Adieu 07! ... Bienvenue
We shed hardly a tear as the year 2007 passed into
history. It was a rough one, disappointing on many
fronts. Although the S&P 500 managed to rise a modest
5.5% with dividends, performance varied widely among
different sectors. Indices of financial companies
including banks, REITS and insurers fell 20%. On the
other hand, many foreign stock markets, metals, oils and
technology stocks scored high single-digit gains or
The world stock markets have started 2008 with a
thud. Prices dropped sharply in the first two weeks of
trading then rallied sharply on short covering as the
Fed cut interest rates. Still, the S&P 500 is down 15%
from its October high as we write this letter.
Heightened chances of a US recession have dampened
investors’ enthusiasm for stocks. Whether we officially
go into recession or not is less of an issue than the
fact that economic growth is slowing sharply. While
stocks do not seem overly expensive at 14 times
estimated 2008 earnings, the question is now whether
earnings will live up to expectations. Given the
slowdown, probably not. Stock markets are telling us
Problems in the housing and financial markets
continue to make the front page. The mortgage mess is
unfolding in slow motion. It is still too early to know
how risky mortgages issued in a time of excess will
perform. It will take time for housing prices to
stabilize. Foreclosures are costly and time consuming.
In the credit markets, confidence must return so that
purchases and sales of asset-backed securities can be
made at realistic prices. We expect this process to
continue well into 2008.
Never to be seen doing nothing during times of
trouble, especially in an election year, our public
servants in Washington have put partisan squabbles aside
and agreed to a temporary tax cut of $150 billion. Aside
from some boost to voters’ psyche, we don’t think this
will have much of an effect on a $14 trillion economy.
Rather better would have been making the Bush tax cuts
permanent. Many investors, ourselves included, are
deeply concerned that the next administration will raise
taxes on dividends and capital gains, further depressing
animal spirits. What Washington gives today, it takes
Please see our disclosure on page 2 and our website
Despite the gloom, encouraging signs are beginning to
appear. Money from long-term investors is flowing into
distressed situations, suggesting that prices are more
reasonable. Hedge funds, vulture investors, Wall Street
banks and foreign investors are buying mortgages, homes,
stakes in banks and distressed mortgage insurers, all at
what seem to be bargain basement prices. The market is
beginning to function again.
We expect that the first part of the year will
present many challenges for global markets. Even foreign
markets, which have performed so outstandingly over the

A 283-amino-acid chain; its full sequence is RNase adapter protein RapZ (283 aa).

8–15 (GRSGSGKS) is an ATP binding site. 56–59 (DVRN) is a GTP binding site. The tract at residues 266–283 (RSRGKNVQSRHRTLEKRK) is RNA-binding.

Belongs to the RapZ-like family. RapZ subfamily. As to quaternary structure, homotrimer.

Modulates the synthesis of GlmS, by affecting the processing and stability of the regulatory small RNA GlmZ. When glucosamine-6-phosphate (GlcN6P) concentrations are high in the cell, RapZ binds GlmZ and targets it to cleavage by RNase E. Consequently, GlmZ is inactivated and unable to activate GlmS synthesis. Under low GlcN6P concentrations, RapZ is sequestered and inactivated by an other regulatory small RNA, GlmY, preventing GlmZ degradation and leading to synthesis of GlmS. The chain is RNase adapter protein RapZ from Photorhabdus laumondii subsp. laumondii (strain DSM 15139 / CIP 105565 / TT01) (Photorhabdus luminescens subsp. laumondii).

last number of years, seem to be poised for a breather.
Nonetheless, we believe that it pays to be an optimist.
Over the last twenty years, notably in 1987 and 2001,
there have been a number of punishing declines. Each
time, despite the warnings of the most pessimistic, the
stock market rebounded to new highs. So, we counsel
patience. History suggests that it is unwise to bet
against the market for too long. We would say that
anyone can prosper in the stock market if you take a
long-term view and don’t sell when prices are down!
Our strategy for 2008 is to be patient and avoid
precipitous action driven by sentiment. Current low
prices reflect anxiety about an impending recession.
However, the market is in the process of discounting
likely outcomes. The sharp decline since January 1 is
likely to abate as the year progresses, though history
has shown that bear markets sometimes end with a
temporary, short-lived spike to the downside. Just as
enthusiasm drives stocks too high at market tops,
pessimism drives them too low at bottoms.
We also observe that investors that are not invested
when the market turns up miss out on the initial stages
of a new bull market. This can seriously impair returns
over the full investment cycle.
The financial sector which has been the worst
performing sector has been so badly battered that we
think that it is once again becoming attractive; we will
continue to hold the stocks, which pay hefty dividends.
While we do not see prices regaining pre-credit crunch
levels soon, we would not be surprised to see gains in
the sector of more than 20% by year-end. Looking out
three to five years, we see plenty of upside from
So we say, despite the inauspicious start, “Bienvenue
All of us at P.R. Herzig & Co. wish you a Healthy,
Happy and Prosperous New Year!
Please read our important notice
about these letters and the securities they mention.